American Society of Naturalists

A membership society whose goal is to advance and to diffuse knowledge of organic evolution and other broad biological principles so as to enhance the conceptual unification of the biological sciences.

“Relative brain size is predicted by the intensity of intrasexual competition in frogs”

Posted on

Chun Lan Mai (麦春兰), Wen Bo Liao (廖文波), Stefan Lüpold, and Alexander Kotrschal (Aug 2020)

Read the Article

Of brawny and brainy males in frogs

A treefrog (<i>Rhacophorus omeimontis</i>).<br />(Credit: Yiqiang Fu)
A treefrog (Rhacophorus omeimontis).
(Credit: Yiqiang Fu)

It is widely known that it takes brains for males to learn complex songs or behaviors that they use to charm females into mating. But what about species in which males fight over access to mates rather than attracting them with elaborate courtship or ornaments? Some studies suggest that even fighting males might benefit from better cognitive abilities, because they may be better able to predict when defeat becomes inevitable and it is time to back off to avoid being harmed. But others indicate that investing in physical attributes like weapons or muscles, to increase success in fights, might come at the cost of brain development because of energetic constraints. So, male mate competition could drive the evolution of both larger and smaller brains. But which is more likely? Our study tested these predictions against each other in a sample of 30 different Chinese species of frogs and toads, using several predictors of mate-competition intensity: the ratio between breeding males and females, spawning-site density and group size, and the weight of male arm muscles. More males per spawning site, and especially more males per available female, enhance the aggression and likelihood of wrestling matches between them. And stronger arms increase the success in such contests. Accounting for variation in body size and relatedness between species, we found males of species with a greater surplus of males, denser populations and stronger arms—that is, with more intense male competition—to have larger brains than those species with weaker competition. Our clearest evidence for a link between mate competition and brain size, however, was that male brains showed a stronger response than female brains to our most important indicators of mate competition: sex ratio and arm muscles. Our study thus provides strong evidence that not just wooing females but also fighting for them can drive the evolution of brainier males.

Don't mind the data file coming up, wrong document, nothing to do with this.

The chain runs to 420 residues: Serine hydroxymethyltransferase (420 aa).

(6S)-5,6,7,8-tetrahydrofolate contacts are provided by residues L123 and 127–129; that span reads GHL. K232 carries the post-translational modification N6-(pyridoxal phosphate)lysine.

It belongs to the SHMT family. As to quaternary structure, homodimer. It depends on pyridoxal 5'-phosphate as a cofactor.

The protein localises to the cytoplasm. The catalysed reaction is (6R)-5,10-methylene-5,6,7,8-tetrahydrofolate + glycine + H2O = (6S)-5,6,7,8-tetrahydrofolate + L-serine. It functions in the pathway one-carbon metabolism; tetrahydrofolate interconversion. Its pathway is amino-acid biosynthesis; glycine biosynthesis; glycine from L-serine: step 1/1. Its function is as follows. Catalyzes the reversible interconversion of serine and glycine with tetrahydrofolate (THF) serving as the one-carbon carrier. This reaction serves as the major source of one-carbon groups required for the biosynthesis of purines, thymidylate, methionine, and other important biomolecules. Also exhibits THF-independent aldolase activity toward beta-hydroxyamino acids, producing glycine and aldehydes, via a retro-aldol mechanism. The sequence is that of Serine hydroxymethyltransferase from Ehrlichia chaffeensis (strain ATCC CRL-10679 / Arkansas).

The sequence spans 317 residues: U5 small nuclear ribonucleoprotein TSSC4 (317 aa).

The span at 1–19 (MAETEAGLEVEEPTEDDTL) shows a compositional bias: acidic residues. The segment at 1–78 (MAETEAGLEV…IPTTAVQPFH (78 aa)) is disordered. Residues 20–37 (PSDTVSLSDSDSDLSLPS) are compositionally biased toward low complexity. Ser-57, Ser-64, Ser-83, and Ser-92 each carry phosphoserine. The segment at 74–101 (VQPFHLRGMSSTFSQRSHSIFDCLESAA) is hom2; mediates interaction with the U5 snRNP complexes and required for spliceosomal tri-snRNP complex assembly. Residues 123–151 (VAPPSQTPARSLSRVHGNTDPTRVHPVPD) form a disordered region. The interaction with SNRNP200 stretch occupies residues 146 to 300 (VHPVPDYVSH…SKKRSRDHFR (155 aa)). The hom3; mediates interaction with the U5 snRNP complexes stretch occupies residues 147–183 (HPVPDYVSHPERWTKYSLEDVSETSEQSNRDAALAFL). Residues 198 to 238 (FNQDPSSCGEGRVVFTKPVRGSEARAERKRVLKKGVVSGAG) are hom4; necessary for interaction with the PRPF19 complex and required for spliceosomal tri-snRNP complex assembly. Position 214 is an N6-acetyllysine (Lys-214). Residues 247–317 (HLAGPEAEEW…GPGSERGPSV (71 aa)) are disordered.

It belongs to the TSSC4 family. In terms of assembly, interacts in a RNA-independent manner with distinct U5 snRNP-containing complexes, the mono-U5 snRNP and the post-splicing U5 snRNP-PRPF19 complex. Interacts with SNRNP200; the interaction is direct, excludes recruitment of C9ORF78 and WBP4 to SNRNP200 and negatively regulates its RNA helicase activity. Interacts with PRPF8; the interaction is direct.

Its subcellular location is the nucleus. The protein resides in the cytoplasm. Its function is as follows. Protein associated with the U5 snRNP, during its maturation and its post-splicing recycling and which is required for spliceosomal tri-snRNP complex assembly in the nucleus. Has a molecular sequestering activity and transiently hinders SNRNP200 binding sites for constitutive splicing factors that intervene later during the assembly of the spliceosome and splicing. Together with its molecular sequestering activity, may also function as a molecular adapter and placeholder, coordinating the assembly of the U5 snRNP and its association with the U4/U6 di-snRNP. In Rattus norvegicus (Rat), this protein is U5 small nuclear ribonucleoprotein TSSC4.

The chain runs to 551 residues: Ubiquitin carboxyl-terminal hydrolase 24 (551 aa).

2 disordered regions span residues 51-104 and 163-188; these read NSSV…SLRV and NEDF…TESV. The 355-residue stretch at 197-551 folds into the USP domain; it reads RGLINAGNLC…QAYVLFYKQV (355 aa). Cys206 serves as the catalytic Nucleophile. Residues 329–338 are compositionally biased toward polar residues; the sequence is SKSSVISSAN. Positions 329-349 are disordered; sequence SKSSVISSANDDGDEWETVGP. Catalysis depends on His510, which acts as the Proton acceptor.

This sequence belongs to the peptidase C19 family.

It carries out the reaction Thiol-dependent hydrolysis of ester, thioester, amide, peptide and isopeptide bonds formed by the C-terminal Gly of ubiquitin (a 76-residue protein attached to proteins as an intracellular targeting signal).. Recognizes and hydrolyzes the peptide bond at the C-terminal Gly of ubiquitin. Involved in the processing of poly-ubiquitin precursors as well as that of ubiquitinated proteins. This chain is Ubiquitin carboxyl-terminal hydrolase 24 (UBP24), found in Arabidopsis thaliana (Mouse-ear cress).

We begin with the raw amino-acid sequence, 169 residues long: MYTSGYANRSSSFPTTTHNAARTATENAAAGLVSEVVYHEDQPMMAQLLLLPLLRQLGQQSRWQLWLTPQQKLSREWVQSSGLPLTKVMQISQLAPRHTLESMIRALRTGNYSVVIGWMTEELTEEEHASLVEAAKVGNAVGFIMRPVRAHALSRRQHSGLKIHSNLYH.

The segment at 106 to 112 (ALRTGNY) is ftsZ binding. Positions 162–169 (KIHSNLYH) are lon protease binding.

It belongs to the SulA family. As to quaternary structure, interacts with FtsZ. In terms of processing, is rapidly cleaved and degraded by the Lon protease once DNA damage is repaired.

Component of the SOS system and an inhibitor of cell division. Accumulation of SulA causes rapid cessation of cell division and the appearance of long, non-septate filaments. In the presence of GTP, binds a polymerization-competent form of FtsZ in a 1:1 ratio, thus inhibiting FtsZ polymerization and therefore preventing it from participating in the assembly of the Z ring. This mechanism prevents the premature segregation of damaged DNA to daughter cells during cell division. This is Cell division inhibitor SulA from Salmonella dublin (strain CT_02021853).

Competition over mates is a powerful force shaping trait evolution. For instance, better cognitive abilities may be beneficial in male−male competition and thus be selected for by intrasexual selection. Alternatively, investment in physical attributes favoring male performance in competition for mates may lower the resources available for brain development, and more intense male mate competition would coincide with smaller brains. To date, only indirect evidence for such relationships exists and most studies are heavily biased towards primates and other homoeothermic vertebrates. We tested the association between male brain size (relative to body size) and male−male competition across N=30 species of Chinese anurans. Three indicators of the intensity of male mate competition—operational sex ratio (OSR), spawning-site density and male forelimb muscle mass—were positively associated with relative brain size, whereas the absolute spawning-group size was not. The relationship with the OSR and male forelimb muscle mass was stronger for the male than the female brains. Taken together, our findings suggest that the increased cognitive abilities of larger brains are beneficial in male−male competition. This study adds taxonomic breadth to the mounting evidence for a prominent role of sexual selection in vertebrate brain evolution.